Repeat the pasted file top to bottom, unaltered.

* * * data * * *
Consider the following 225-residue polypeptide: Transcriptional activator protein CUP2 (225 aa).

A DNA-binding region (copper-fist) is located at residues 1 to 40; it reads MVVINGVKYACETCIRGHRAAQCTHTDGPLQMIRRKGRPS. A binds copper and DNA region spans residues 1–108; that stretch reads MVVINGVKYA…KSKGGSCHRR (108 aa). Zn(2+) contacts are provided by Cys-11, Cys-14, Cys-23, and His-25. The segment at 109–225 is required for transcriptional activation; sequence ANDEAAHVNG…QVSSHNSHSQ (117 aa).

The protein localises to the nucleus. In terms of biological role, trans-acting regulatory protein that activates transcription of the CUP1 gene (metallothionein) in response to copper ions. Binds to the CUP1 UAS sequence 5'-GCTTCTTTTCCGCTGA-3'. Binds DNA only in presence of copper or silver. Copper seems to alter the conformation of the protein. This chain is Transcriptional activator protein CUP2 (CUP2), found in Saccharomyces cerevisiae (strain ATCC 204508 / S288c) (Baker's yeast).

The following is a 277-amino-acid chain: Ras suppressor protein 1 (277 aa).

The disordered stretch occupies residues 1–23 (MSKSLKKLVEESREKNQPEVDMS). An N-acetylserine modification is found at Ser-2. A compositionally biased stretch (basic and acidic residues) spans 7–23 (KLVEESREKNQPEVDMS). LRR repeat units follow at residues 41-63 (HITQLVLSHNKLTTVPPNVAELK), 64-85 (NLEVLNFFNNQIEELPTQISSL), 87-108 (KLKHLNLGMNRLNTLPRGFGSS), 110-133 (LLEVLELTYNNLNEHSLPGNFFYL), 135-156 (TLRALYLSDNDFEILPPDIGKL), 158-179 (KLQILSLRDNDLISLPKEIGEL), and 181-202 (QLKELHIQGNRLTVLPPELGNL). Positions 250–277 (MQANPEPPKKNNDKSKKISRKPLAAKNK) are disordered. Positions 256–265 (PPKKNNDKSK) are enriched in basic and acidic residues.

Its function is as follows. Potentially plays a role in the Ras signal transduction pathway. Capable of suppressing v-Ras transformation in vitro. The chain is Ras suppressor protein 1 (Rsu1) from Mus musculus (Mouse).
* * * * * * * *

Consider the following 225-residue polypeptide: Transcriptional activator protein CUP2 (225 aa).

A DNA-binding region (copper-fist) is located at residues 1 to 40; it reads MVVINGVKYACETCIRGHRAAQCTHTDGPLQMIRRKGRPS. A binds copper and DNA region spans residues 1–108; that stretch reads MVVINGVKYA…KSKGGSCHRR (108 aa). Zn(2+) contacts are provided by Cys-11, Cys-14, Cys-23, and His-25. The segment at 109–225 is required for transcriptional activation; sequence ANDEAAHVNG…QVSSHNSHSQ (117 aa).

The protein localises to the nucleus. In terms of biological role, trans-acting regulatory protein that activates transcription of the CUP1 gene (metallothionein) in response to copper ions. Binds to the CUP1 UAS sequence 5'-GCTTCTTTTCCGCTGA-3'. Binds DNA only in presence of copper or silver. Copper seems to alter the conformation of the protein. This chain is Transcriptional activator protein CUP2 (CUP2), found in Saccharomyces cerevisiae (strain ATCC 204508 / S288c) (Baker's yeast).

The following is a 277-amino-acid chain: Ras suppressor protein 1 (277 aa).

The disordered stretch occupies residues 1–23 (MSKSLKKLVEESREKNQPEVDMS). An N-acetylserine modification is found at Ser-2. A compositionally biased stretch (basic and acidic residues) spans 7–23 (KLVEESREKNQPEVDMS). LRR repeat units follow at residues 41-63 (HITQLVLSHNKLTTVPPNVAELK), 64-85 (NLEVLNFFNNQIEELPTQISSL), 87-108 (KLKHLNLGMNRLNTLPRGFGSS), 110-133 (LLEVLELTYNNLNEHSLPGNFFYL), 135-156 (TLRALYLSDNDFEILPPDIGKL), 158-179 (KLQILSLRDNDLISLPKEIGEL), and 181-202 (QLKELHIQGNRLTVLPPELGNL). Positions 250–277 (MQANPEPPKKNNDKSKKISRKPLAAKNK) are disordered. Positions 256–265 (PPKKNNDKSK) are enriched in basic and acidic residues.

Its function is as follows. Potentially plays a role in the Ras signal transduction pathway. Capable of suppressing v-Ras transformation in vitro. The chain is Ras suppressor protein 1 (Rsu1) from Mus musculus (Mouse).